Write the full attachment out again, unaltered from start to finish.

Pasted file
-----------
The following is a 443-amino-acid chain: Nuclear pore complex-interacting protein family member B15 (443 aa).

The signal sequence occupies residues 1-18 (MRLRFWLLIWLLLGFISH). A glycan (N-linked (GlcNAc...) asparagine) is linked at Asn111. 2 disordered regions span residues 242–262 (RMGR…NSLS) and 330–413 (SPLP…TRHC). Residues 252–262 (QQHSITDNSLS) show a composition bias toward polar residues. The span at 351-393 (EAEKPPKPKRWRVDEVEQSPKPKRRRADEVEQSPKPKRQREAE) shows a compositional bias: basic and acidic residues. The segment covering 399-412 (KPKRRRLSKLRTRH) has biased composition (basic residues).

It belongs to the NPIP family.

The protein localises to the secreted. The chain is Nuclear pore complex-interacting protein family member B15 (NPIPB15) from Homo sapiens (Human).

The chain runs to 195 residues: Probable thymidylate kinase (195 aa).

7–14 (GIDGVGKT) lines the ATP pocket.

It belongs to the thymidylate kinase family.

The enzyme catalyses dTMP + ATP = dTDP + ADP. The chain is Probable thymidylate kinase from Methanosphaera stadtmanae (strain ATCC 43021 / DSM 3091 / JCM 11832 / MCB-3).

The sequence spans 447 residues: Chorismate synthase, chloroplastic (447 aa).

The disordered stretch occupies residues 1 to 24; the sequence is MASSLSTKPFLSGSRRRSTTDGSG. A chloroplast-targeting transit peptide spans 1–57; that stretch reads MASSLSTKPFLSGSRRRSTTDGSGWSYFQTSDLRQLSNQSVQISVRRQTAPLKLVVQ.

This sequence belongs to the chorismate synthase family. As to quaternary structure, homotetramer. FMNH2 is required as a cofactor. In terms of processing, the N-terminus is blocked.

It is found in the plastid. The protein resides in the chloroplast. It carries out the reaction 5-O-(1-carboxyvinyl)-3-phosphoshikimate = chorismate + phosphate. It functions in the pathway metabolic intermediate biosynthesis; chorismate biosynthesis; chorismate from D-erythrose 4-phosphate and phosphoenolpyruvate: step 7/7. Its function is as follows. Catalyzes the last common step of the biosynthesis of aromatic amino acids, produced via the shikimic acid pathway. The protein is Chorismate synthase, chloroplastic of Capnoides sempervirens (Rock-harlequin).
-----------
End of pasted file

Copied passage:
The following is a 443-amino-acid chain: Nuclear pore complex-interacting protein family member B15 (443 aa).

The signal sequence occupies residues 1-18 (MRLRFWLLIWLLLGFISH). A glycan (N-linked (GlcNAc...) asparagine) is linked at Asn111. 2 disordered regions span residues 242–262 (RMGR…NSLS) and 330–413 (SPLP…TRHC). Residues 252–262 (QQHSITDNSLS) show a composition bias toward polar residues. The span at 351-393 (EAEKPPKPKRWRVDEVEQSPKPKRRRADEVEQSPKPKRQREAE) shows a compositional bias: basic and acidic residues. The segment covering 399-412 (KPKRRRLSKLRTRH) has biased composition (basic residues).

It belongs to the NPIP family.

The protein localises to the secreted. The chain is Nuclear pore complex-interacting protein family member B15 (NPIPB15) from Homo sapiens (Human).

The chain runs to 195 residues: Probable thymidylate kinase (195 aa).

7–14 (GIDGVGKT) lines the ATP pocket.

It belongs to the thymidylate kinase family.

The enzyme catalyses dTMP + ATP = dTDP + ADP. The chain is Probable thymidylate kinase from Methanosphaera stadtmanae (strain ATCC 43021 / DSM 3091 / JCM 11832 / MCB-3).

The sequence spans 447 residues: Chorismate synthase, chloroplastic (447 aa).

The disordered stretch occupies residues 1 to 24; the sequence is MASSLSTKPFLSGSRRRSTTDGSG. A chloroplast-targeting transit peptide spans 1–57; that stretch reads MASSLSTKPFLSGSRRRSTTDGSGWSYFQTSDLRQLSNQSVQISVRRQTAPLKLVVQ.

This sequence belongs to the chorismate synthase family. As to quaternary structure, homotetramer. FMNH2 is required as a cofactor. In terms of processing, the N-terminus is blocked.

It is found in the plastid. The protein resides in the chloroplast. It carries out the reaction 5-O-(1-carboxyvinyl)-3-phosphoshikimate = chorismate + phosphate. It functions in the pathway metabolic intermediate biosynthesis; chorismate biosynthesis; chorismate from D-erythrose 4-phosphate and phosphoenolpyruvate: step 7/7. Its function is as follows. Catalyzes the last common step of the biosynthesis of aromatic amino acids, produced via the shikimic acid pathway. The protein is Chorismate synthase, chloroplastic of Capnoides sempervirens (Rock-harlequin).